B. Equitable Subordination
The appellant next contends that the WMR Partners' loan should be treated as equity because Western was undercapitalized at the time the advance was made. The bankruptcy court found that Western was sufficiently capitalized and refused to apply the doctrine of equitable subordination to subordinate WMR Partners' loan to the BSI Note.
The judicially-created doctrine of equitable subordination developed as a policy against fraud and breach of the duties imposed on a fiduciary of the bankrupt.Pepper v. Litton, 308 U.S. 295, 311, 60 S. Ct. 238, 247, 84 L. Ed. 281 (1939) (upholding use of equitable subordination as an equitable defense to the allowance of a claim in bankruptcy). This doctrine is now codified at 11 U.S.C. § 510(c):
*857 Notwithstanding subsections (a) and (b) ..., after notice and a hearing, the court may
(1) under principles of equitable subordination, subordinate for purposes of distribution all or part of an allowed claim to all or part of another allowed claim or all or part of an allowed interest to all or part of another allowed interest; or
(2) order that any lien securing such a subordinated claim be transferred to the estate.
Despite the laudable intention of the doctrine, however, equitable subordination is an unusual remedy which should be applied only in limited circumstances. In re CTS Truss, Inc., 868 F.2d 146, 148-49 (5th Cir.1989). The concept of equitable subordination, as developed by case law, is that a claim may normally be subordinated only if its holder is guilty of misconduct. S.REP.No. 989, 95th Cong., 2d Sess. 74 (1978). Moreover, the doctrine is remedial, not penal, and should be applied only to the extent necessary to offset the specific harm that the creditors suffered on account of the inequitable conduct. In re Westgate-California Corp., 642 F.2d 1174, 1178 (9th Cir.1981); In re Mobile Steel Co., 563 F.2d 692, 701 (5th Cir.1977).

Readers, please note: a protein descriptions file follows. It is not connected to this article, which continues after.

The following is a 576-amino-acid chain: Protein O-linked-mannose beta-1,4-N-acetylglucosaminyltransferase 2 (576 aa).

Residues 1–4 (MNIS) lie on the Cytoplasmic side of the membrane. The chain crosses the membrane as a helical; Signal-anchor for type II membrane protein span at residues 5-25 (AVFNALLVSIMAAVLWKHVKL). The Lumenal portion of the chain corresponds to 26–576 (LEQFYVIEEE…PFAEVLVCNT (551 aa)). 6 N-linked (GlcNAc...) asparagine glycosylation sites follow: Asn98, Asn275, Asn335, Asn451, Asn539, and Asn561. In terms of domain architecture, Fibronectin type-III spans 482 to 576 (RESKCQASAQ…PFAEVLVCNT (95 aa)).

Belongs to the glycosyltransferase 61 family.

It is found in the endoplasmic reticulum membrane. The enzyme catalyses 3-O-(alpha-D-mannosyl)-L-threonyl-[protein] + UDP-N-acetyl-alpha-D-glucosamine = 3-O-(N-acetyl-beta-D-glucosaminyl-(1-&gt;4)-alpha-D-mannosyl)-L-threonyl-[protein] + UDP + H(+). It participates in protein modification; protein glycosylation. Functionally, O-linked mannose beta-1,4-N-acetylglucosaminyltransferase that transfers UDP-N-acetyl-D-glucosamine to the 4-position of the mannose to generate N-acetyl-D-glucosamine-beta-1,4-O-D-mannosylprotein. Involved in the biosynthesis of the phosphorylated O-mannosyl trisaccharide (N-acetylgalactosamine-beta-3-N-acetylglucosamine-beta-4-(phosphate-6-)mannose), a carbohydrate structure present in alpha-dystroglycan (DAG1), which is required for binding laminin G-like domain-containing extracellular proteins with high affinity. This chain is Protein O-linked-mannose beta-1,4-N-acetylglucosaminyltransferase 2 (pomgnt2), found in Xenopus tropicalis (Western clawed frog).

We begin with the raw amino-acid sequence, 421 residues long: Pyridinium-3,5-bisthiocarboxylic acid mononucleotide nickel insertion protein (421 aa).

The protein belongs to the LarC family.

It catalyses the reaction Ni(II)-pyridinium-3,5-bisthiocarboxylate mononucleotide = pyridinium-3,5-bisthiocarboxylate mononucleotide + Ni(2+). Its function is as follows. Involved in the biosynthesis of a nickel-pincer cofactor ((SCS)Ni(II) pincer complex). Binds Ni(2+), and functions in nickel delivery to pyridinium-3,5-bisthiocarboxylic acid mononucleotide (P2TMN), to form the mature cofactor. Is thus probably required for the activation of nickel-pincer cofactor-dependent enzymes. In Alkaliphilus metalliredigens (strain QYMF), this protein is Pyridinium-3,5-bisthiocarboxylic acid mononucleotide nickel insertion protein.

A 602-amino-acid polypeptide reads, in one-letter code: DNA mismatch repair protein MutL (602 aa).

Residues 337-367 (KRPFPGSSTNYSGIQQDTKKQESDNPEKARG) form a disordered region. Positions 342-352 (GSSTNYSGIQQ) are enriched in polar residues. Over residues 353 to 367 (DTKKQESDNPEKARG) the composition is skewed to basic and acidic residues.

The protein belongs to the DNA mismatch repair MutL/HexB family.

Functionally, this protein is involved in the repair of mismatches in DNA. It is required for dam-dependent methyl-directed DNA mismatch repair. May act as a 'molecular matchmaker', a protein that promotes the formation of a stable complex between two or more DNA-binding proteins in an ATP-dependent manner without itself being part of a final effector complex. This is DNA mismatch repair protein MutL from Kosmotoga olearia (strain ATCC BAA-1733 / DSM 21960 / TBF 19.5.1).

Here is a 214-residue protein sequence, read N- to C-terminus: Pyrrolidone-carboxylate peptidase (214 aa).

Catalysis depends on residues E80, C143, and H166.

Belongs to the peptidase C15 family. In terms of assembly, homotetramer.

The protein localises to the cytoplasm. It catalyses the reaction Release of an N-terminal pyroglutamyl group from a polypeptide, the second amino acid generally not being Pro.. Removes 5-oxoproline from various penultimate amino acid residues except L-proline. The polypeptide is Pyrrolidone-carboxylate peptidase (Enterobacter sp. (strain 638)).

In Mobile Steel Co. the Court of Appeals for the Fifth Circuit proposed three conditions, arrived at through a distillation of case law, that must be satisfied before exercise of the power of equitable subordination is appropriate: (1) the claimant must have engaged in some type of inequitable conduct; (2) the misconduct must have resulted in injury to the creditors or conferred an unfair advantage to the claimant; and (3) equitable subordination of the claim must not be inconsistent with the provisions of the Bankruptcy Code. In re Mobile Steel Co., 563 F.2d at 700. This three-prong standard has been widely adopted by courts as the proper approach to follow in equitable subordination cases under 11 U.S.C. § 510(c). See e.g., Koch Refining v. Farmers Union Central Exchange, Inc., 831 F.2d 1339, 1351 n. 13 (7th Cir.1987) (noting that the test has been adopted by many courts as the standard formulation), cert. denied, 485 U.S. 906, 108 S. Ct. 1077, 99 L. Ed. 2d 237 (1988); In re UNR Industries, Inc., 46 B.R. 25, 27-28 (Bankr.N.D.Ill.1984). Furthermore, satisfaction of the three-prong test does not mean that a court is required to equitably subordinate a claim, but merely means that a court is permitted to take such action. In re Fabricators, Inc., 926 F.2d 1458, 1464-65 (5th Cir.1991).